Cocoa, Chocolate And Health

Chunks of dark chocolate piled up on a white background. An example of confectionary.
Dark chocolate is extremely healthy. Image by adamr, c/o FreeDigitalPhotos.

It’s always pleasing to read in the press about all the benefits of eating chocolate (usually dark chocolate by the way) or drinking cocoa. Yet again, another bar found its way into our body following a long walk through the glades in the Forest of Dean and we welcomed the soothing effects to counter the ache in our muscles.

Certainly, it’s worth commenting on what scientific information is out there to support these benefits. The amount of research into the health benefits of cocoa and chocolate generally has accelerated in the last twenty years (Cooper et al., 2008). There is a continual ‘feed’ linking chocolate in the diet mainly to a reduction in cardiovascular risks such as high blood pressure (hypertension) and heart disease. 

The latest studies also show that consuming dark chocolate reduces stress and inflammation. It can also improve memory, our immunity and even mood. One benefit is linked to the key ingredient in dark chocolate: cocoa.

There are many benefits it seems to ingesting cocoa, because it contains flavonoids and polyphenols. These are the key groups of compounds which are thought now to be closely associated with chocolate’s benefits. Much of the research concerns the consumption of dark chocolate but we must not forget other forms of chocolate such as milk or white which by association and through the presence of cocoa also have these beneficial compounds.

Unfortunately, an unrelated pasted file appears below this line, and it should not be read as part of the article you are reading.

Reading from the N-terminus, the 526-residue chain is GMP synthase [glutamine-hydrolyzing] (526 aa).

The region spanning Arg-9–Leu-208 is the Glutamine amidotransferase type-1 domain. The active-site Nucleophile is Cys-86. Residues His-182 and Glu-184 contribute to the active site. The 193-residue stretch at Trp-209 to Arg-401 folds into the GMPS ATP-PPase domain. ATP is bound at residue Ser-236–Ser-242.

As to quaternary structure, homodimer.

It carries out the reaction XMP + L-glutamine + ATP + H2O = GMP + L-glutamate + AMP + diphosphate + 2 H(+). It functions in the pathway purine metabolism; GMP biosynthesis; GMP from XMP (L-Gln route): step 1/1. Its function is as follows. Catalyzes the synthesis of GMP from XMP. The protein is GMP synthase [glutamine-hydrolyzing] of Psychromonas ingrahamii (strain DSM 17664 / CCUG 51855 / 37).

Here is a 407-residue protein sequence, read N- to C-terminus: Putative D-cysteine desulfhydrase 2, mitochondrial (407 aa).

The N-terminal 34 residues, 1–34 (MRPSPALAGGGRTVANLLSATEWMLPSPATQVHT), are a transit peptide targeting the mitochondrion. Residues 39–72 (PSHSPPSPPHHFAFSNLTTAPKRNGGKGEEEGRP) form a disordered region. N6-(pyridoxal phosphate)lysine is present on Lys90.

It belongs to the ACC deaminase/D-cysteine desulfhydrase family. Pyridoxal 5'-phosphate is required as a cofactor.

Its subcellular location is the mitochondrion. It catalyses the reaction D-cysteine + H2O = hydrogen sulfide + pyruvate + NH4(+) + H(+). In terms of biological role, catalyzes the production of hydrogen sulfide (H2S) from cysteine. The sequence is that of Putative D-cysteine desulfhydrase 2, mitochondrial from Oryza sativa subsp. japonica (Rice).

As this post proceeds, I intend to add more data based on the many and varied studies associated with the benefits of cocoa and chocolate.

The Nutritional Composition Of Dark Chocolate

The vitamin and mineral profile of a dark chocolate bar containing 85% cacao solids which is a typical plain and dark chocolate bar sold by retailers (see;

 Recommended Daily Allowance
Per Ounce
 Recommended Daily Allowance
Per 100g
Calcium – 3% RDA Calcium – 11% RDA
Magnesium – 30% RDA Magnesium – 106% RDA
Potassium – 10% RDA Potassium – 37% RDA
Manganese – 46% RDA Manganese – 163% RDA 
Copper – 45% RDA Copper – 160% RDA